A Health.com story on CNN.com reports on a study that reinforces a long-established scientific idea that there is a connection between lack of sleep and weight gain. This study, though, focused specifically on teenagers, and it strongly suggested that the causality goes both ways. Excess food can keep people awake later at night, and lack of sleep can lead people to seek more energy from food — especially when eating an early breakfast. Much of the stress may be caused by an externally imposed schedule that forces students to get out of bed at an unnaturally early hour.
More of the sleep-deprived teens consumed a significant amount of calories between the hours of 5 a.m. and 7 a.m.
When I was a teenager, I found it hard to get up at 6:25 a.m. to catch a bus at 6:50 for classes that started shortly after 8. Now that I have more control over my schedule, I tend to sleep until what I consider the more civilized hour of 7. These days, though, many school districts operate more than an hour earlier, forcing students out of bed between 4 and 5. To make matters worse, daylight time was recently extended to cover half of the school year, which means students are really getting up as early as 3. It should be no surprise if this unnatural schedule messes up students’ entire day, including what they eat.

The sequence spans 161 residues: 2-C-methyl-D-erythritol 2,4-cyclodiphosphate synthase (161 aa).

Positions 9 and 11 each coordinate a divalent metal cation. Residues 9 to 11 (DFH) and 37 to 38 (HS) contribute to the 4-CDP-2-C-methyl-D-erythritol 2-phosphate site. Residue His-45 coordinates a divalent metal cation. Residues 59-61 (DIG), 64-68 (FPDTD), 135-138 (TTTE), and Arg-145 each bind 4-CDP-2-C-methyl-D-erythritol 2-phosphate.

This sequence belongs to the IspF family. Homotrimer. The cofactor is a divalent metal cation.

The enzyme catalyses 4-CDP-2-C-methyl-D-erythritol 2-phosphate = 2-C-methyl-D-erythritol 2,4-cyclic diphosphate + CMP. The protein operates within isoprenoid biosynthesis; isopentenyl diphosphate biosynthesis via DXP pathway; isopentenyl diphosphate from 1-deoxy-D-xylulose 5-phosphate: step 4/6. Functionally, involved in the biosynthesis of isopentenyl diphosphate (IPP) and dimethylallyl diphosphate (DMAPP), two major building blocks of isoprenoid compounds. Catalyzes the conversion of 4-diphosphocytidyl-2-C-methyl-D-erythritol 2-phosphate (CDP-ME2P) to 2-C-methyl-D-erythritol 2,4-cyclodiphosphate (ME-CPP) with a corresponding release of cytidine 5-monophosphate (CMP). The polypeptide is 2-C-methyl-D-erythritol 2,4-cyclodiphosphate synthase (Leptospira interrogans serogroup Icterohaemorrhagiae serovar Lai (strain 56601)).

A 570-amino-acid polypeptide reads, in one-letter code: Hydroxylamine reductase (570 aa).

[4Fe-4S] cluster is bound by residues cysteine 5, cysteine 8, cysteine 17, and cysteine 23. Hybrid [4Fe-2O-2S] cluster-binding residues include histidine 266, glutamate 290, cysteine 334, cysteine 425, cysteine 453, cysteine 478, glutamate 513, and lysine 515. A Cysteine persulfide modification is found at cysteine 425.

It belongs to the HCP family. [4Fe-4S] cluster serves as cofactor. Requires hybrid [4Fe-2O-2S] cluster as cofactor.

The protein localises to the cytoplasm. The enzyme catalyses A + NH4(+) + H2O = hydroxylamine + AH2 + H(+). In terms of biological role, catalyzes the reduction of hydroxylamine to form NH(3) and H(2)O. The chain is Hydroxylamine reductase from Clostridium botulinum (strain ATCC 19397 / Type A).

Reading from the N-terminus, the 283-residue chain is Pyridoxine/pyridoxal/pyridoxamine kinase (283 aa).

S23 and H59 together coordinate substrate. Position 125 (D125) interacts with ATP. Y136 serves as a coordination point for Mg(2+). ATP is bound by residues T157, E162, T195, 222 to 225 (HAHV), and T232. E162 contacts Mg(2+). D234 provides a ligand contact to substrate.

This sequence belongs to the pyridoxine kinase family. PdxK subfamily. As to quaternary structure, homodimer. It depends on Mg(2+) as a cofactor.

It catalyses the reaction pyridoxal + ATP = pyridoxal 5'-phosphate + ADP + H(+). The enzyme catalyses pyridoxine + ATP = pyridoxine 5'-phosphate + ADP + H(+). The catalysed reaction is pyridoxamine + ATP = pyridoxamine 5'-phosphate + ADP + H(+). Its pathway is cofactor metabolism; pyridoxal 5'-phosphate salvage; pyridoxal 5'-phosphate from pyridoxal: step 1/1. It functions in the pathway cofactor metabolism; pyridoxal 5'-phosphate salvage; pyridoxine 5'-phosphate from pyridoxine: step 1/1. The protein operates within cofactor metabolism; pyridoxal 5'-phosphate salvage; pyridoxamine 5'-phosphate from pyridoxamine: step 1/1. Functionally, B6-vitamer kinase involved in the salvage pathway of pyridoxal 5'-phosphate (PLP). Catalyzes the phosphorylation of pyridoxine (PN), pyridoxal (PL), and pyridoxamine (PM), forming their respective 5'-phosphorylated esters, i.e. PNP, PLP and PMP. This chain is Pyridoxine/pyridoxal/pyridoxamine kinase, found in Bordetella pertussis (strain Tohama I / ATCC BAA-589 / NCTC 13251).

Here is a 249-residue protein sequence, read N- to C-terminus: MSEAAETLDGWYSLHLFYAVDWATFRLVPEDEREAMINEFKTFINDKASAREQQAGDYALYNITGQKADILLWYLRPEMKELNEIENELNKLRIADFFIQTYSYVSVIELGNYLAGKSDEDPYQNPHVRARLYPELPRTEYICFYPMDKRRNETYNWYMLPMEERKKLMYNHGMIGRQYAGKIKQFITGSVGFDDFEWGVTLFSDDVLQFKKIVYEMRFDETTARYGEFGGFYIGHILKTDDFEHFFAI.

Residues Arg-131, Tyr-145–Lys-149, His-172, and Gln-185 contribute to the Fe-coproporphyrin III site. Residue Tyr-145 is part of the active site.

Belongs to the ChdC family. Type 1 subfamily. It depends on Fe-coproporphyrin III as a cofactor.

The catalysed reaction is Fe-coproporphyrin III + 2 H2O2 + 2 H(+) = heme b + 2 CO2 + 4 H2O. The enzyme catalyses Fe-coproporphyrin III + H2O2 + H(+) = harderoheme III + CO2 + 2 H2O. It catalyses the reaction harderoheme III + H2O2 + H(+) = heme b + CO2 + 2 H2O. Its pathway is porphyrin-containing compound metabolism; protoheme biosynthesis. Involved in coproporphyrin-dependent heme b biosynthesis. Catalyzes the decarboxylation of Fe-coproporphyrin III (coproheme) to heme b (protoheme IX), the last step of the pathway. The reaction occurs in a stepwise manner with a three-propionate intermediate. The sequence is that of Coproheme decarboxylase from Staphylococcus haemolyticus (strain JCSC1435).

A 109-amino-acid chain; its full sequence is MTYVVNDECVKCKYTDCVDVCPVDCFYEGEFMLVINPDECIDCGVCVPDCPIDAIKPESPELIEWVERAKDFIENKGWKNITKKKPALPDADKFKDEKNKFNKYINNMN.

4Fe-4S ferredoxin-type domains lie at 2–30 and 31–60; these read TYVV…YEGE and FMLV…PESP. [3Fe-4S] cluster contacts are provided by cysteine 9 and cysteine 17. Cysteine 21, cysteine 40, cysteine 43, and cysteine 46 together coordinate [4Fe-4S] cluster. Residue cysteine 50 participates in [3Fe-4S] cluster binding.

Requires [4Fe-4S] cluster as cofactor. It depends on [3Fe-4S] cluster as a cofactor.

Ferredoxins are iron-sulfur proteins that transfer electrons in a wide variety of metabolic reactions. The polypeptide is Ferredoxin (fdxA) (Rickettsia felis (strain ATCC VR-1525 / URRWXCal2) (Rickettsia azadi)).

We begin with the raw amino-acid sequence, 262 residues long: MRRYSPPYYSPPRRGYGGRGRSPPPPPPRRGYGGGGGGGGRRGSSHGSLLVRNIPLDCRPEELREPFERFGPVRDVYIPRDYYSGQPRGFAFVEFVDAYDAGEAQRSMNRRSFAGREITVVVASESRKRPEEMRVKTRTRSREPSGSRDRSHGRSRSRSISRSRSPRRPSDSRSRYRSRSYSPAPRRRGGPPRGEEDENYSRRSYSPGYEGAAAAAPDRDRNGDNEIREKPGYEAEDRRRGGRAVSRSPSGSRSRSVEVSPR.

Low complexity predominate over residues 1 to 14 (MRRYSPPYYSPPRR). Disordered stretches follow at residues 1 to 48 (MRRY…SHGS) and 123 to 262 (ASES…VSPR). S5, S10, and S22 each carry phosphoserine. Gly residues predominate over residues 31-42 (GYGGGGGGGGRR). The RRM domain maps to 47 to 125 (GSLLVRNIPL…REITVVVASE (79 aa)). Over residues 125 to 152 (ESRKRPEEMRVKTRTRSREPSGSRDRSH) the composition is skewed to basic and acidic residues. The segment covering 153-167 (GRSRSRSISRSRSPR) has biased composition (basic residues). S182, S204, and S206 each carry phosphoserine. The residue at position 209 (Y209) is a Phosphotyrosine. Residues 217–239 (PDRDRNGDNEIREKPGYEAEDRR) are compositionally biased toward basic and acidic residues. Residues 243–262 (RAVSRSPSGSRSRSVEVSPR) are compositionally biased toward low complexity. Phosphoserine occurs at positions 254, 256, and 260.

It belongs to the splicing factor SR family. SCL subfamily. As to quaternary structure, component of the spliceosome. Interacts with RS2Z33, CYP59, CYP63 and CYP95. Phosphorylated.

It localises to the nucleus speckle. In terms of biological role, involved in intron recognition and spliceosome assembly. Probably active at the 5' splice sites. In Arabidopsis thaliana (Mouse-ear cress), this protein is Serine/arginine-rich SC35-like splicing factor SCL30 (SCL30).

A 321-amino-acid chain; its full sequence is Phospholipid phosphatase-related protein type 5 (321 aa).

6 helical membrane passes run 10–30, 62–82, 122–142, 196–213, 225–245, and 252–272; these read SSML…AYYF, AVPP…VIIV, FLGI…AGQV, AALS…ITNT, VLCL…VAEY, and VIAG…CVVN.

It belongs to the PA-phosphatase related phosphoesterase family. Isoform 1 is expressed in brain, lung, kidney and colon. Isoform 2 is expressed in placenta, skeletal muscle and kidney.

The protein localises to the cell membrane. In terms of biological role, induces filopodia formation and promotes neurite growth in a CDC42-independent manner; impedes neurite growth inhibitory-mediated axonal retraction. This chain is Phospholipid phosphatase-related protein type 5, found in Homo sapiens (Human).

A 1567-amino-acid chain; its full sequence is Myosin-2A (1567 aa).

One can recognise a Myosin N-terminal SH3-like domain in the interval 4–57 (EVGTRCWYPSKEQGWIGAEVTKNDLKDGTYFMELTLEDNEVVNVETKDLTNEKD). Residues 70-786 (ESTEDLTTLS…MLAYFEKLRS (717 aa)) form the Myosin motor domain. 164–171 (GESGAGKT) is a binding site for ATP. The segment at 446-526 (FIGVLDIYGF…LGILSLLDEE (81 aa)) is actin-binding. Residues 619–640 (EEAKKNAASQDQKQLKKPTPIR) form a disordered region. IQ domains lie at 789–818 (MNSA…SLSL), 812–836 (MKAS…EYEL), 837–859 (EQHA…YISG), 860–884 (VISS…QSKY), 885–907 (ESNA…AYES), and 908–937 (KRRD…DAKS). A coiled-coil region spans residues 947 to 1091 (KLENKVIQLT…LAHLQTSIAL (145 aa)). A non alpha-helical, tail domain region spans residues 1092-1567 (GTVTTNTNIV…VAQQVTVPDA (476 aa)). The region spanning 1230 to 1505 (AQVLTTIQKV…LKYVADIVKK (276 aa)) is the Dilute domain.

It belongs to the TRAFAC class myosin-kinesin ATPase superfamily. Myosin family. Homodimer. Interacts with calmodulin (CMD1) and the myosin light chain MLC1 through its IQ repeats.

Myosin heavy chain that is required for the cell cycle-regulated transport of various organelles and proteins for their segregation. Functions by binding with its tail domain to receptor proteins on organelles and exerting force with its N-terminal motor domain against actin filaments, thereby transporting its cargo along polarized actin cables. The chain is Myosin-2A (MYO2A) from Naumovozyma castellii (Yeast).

According to the new study, teenagers who sleep less (for example, 7 hours, instead of 8) are more likely to eat high-energy foods. This fits the intuitive idea that if you aren’t able to restore your energy with sleep, you might rely more on food to maintain a functioning energy level, which in turn could lead to weight gain.
There is no easy answer for teenagers who are forced to start their day 3 1/2 hours before sunrise. Still, the conventional advice about food and sleep holds: sleep enough, if you can, and don’t eat when you should be sleeping.